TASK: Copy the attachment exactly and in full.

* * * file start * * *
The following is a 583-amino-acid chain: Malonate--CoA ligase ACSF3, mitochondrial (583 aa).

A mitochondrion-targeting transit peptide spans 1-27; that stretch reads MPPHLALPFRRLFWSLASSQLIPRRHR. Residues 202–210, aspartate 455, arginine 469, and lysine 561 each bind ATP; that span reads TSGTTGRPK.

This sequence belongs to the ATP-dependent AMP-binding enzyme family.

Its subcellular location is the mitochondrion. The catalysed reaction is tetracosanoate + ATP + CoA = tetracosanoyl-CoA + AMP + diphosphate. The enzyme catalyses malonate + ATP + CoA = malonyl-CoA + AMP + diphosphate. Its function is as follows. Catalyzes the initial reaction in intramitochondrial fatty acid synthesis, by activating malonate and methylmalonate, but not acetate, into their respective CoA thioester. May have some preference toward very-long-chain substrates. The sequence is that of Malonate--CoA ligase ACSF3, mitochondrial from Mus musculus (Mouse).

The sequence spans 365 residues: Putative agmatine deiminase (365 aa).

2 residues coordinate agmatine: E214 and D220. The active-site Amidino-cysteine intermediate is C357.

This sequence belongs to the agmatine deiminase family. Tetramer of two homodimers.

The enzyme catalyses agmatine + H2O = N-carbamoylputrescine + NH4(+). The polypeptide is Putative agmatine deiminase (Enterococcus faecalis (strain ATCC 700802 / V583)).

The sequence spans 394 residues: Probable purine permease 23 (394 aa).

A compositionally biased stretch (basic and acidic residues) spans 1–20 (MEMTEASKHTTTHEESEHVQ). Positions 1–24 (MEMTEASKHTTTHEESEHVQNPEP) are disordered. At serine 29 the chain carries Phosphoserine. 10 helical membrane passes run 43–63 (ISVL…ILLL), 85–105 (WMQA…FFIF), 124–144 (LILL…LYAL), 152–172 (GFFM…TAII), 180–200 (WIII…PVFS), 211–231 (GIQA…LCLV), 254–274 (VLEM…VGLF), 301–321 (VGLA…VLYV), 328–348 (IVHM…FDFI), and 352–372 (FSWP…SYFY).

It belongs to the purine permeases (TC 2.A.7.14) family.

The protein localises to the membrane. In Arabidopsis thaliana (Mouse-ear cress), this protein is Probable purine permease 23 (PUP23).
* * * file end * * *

The following is a 583-amino-acid chain: Malonate--CoA ligase ACSF3, mitochondrial (583 aa).

A mitochondrion-targeting transit peptide spans 1-27; that stretch reads MPPHLALPFRRLFWSLASSQLIPRRHR. Residues 202–210, aspartate 455, arginine 469, and lysine 561 each bind ATP; that span reads TSGTTGRPK.

This sequence belongs to the ATP-dependent AMP-binding enzyme family.

Its subcellular location is the mitochondrion. The catalysed reaction is tetracosanoate + ATP + CoA = tetracosanoyl-CoA + AMP + diphosphate. The enzyme catalyses malonate + ATP + CoA = malonyl-CoA + AMP + diphosphate. Its function is as follows. Catalyzes the initial reaction in intramitochondrial fatty acid synthesis, by activating malonate and methylmalonate, but not acetate, into their respective CoA thioester. May have some preference toward very-long-chain substrates. The sequence is that of Malonate--CoA ligase ACSF3, mitochondrial from Mus musculus (Mouse).

The sequence spans 365 residues: Putative agmatine deiminase (365 aa).

2 residues coordinate agmatine: E214 and D220. The active-site Amidino-cysteine intermediate is C357.

This sequence belongs to the agmatine deiminase family. Tetramer of two homodimers.

The enzyme catalyses agmatine + H2O = N-carbamoylputrescine + NH4(+). The polypeptide is Putative agmatine deiminase (Enterococcus faecalis (strain ATCC 700802 / V583)).

The sequence spans 394 residues: Probable purine permease 23 (394 aa).

A compositionally biased stretch (basic and acidic residues) spans 1–20 (MEMTEASKHTTTHEESEHVQ). Positions 1–24 (MEMTEASKHTTTHEESEHVQNPEP) are disordered. At serine 29 the chain carries Phosphoserine. 10 helical membrane passes run 43–63 (ISVL…ILLL), 85–105 (WMQA…FFIF), 124–144 (LILL…LYAL), 152–172 (GFFM…TAII), 180–200 (WIII…PVFS), 211–231 (GIQA…LCLV), 254–274 (VLEM…VGLF), 301–321 (VGLA…VLYV), 328–348 (IVHM…FDFI), and 352–372 (FSWP…SYFY).

It belongs to the purine permeases (TC 2.A.7.14) family.

The protein localises to the membrane. In Arabidopsis thaliana (Mouse-ear cress), this protein is Probable purine permease 23 (PUP23).